How using deadstock fabric and producing smaller runs helps the environment


How using deadstock fabric and producing smaller runs helps the environment


How using deadstock fabric and producing smaller runs helps the environment



In case you haven't noticed, we're in the midst of a climate crisis. The good news is that there are plenty of small things we can do to help make a difference when it comes to fashion production.

In the fashion industry, terms like “sustainability” and “ethical fashion” are being used a lot more frequently. But what do they actually mean? Sustainability in fashion is creating clothing, shoes, and accessories in a way that has minimal negative impact on the environment. Ethical fashion takes sustainability a step further by also taking into consideration the people who make our clothes. 

Today, I want to talk about two different ways that brands can be more sustainable and ethical: using deadstock fabric and producing smaller runs.

What is deadstock fabric? 

Deadstock fabric is leftover material from other designers or factories that didn’t sell.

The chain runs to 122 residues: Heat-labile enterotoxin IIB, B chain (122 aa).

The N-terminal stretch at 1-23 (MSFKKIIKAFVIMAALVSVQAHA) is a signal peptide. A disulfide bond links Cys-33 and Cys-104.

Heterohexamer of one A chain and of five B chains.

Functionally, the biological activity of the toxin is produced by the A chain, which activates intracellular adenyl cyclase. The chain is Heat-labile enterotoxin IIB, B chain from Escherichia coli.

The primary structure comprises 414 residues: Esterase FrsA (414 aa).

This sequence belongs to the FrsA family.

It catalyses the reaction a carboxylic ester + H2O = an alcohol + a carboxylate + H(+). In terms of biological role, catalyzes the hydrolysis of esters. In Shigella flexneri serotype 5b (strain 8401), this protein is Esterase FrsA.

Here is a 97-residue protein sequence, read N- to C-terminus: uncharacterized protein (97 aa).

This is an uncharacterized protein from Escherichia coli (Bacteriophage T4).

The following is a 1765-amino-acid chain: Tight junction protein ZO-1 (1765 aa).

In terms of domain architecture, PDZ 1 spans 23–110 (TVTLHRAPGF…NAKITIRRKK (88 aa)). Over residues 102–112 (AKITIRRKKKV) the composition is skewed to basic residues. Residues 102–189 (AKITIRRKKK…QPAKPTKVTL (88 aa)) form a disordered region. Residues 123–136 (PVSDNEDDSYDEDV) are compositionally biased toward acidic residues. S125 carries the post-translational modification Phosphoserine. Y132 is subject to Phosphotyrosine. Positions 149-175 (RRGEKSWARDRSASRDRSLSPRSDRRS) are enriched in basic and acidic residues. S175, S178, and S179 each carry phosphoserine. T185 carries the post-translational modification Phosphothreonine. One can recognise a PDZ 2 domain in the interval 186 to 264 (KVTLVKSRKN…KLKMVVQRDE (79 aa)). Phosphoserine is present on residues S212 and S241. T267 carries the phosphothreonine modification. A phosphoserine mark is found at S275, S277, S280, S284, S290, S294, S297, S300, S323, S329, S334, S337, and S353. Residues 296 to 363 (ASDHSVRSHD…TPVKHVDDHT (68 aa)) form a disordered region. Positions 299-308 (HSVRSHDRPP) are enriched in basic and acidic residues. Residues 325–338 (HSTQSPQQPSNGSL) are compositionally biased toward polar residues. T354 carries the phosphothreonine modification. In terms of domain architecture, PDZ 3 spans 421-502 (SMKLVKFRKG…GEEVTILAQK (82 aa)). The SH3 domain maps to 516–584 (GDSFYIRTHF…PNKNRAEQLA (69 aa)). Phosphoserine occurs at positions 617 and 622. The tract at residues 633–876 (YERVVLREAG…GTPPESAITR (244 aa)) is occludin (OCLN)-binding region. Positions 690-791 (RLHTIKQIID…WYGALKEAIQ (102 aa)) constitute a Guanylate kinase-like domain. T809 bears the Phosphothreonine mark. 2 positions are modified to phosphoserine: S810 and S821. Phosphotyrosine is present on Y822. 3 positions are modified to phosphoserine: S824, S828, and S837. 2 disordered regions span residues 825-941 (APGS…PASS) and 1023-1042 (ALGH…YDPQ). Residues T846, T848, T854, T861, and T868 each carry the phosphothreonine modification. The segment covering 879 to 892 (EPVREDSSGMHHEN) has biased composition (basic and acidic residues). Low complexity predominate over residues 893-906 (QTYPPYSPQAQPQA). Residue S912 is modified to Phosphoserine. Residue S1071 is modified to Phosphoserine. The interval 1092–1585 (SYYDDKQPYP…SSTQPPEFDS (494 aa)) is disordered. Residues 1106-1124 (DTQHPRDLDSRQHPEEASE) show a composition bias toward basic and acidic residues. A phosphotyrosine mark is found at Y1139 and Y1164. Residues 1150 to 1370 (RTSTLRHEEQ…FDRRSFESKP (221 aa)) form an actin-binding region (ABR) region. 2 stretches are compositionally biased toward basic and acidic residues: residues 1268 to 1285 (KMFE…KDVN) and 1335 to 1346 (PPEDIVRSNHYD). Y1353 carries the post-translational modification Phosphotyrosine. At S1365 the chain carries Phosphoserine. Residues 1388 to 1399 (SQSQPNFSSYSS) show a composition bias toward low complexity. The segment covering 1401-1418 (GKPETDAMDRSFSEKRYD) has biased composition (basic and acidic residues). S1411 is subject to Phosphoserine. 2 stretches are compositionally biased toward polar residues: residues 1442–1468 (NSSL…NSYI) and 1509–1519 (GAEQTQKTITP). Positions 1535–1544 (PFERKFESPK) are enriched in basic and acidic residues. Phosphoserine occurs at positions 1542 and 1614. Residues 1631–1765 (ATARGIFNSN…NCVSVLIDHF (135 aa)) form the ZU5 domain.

This fabric would usually end up in landfills, but some companies are choosing to use this fabric to create new products instead. By using deadstock fabric, brands are able to reduce textile waste and give these fabrics a second life. 

We purchase deadstock fabric from other designers and garment manufacturers and use it to create our own garments. By doing this, we're not only making use of fabric that would otherwise be discarded, but we're also reducing textile waste and pollution.

Some brands that use deadstock fabric are: Reformation, Everlane, and Patagonia. 

What are smaller runs? 

Production runs refer to the number of garments made at one time.

A smaller production run would be around 100-200 units as opposed to mass production which can be up to 10,000 units or more. 

By producing smaller runs, we avoid overproduction and the waste that comes with it. We also save on resources because we don't have to produce as many garments at once. Additionally, they’re not only creating less waste but they’re also able to respond quicker to changes in trends. This means that clothes go from the design phase to store shelves much faster which reduces the amount of energy needed to produce them. 

Brands that produce small runs include: Kotn, Naadam, and Boyish Jeans.

By supporting brands that use deadstock fabric and produce smaller runs, we can help make the fashion industry more sustainable and ethical.

As individuals, we have a unique opportunity to make a difference in the fight against climate change. So next time you're looking for some new clothes, keep an eye out for companies that use deadstock fabric and produce smaller runs. Your wallet - and the planet - will thank you!

By Christopher Mitchell

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